The quality of the light in this composition suggests an affiliation with the artist's knowledge of film-making and photography. Initially, every form of shadow lurked within the oeuvre of Spies, very much similar to the works of Rousseau. However, ever since the 1920s, Spies preferred to work with heavy-cast shadows. This dramatic effect was created by the harsh, artificial way of illuminating his compositions while reserving areas of darkness. In this way, Spies simultaneously builds up sharply contrasted areas of light and shade, which could be a direct adaptation from the early German Expressionist films. The affiliation was natural as Spies was well acquainted with one of Germany's most renowned Expressionist film-directors, Friedrich Murnau.
Spies also understands that the tropical light possesses the trick of causing a distant sunlit view to appear mysteriously luminous when seen from the darkness of an opening in the palms, and he uses this understanding to make his selections of subjects and perspectives which causes the vision to hover between dream and reality. The mysterious, dream-like quality is further enhanced with the composition of compiling various vistas, on different levels, each with their own vanishing points, like the distant view of the Gunung Agung or the farmer with the cow.

There are differing views on the date of execution for Sawahlandschaft mit Gunung Agung (View across the sawahs to Gunung Agung) and be it 1937 or 1939, it is painted in the last stage of the artist's career. By then, Spies was detained in Denpasar on the accusation of subversive activities and the confinement actually did him good by giving him a 'splendid seclusion' (Hans Rhodius and John Darling,Walter Spies and Balinese art, Amsterdam, 1980, p.45.) much needed for his work.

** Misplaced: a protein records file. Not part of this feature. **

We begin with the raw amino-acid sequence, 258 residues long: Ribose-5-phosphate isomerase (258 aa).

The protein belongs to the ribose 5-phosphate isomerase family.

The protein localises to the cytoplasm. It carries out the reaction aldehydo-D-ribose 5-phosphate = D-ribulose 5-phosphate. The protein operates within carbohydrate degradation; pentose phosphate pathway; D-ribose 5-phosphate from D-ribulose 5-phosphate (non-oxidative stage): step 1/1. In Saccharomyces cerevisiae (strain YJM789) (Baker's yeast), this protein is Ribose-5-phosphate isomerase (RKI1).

It is apparent that by this stage, the works of Spies have gained both spiritual and symbolic depth. Using the familiar motifs with the two discussed works; the use of multiple perspectives, the view from above, the contrast of light and shade and the repetitive appearance of the Gunung Agung, the farmer and the cow, this work would be amongst his last works. According to Dr. Hans Rhodius and John Darling they would be 'his finest hymn of praise to Bali; to the immortal glory of its countryside, to its happy belief in reincarnation in the Beyond' (Ibid.)

The circles in the water took on a greater significance, as it not only revealed the artist's conversion to the Balinese cosmology of the sanctity of infinity, the belief of an ongoing circle of birth and death as the beginning and the end are joined in one, but it highlights the 'majesty and awe-inspiring esoteric significance of the landscape (that) cannot be put into words.' (Ibid.)

Blick von der Hohe presents a link between Spies' earliest works of Bali and his final phase. Despite the different periods of the works, Walter Spies remained steadfast in his belief as he explained his attitudes towards life, art and Bali to his brother Leo, in a letter dated 12th of September 1939, 'For a Balinese, too, life is the glorious, holy fact; religion is alive and is there for teaching how to love and live life; and art is alive and is there to praise the holiness of life' (Ibid, p. 71.)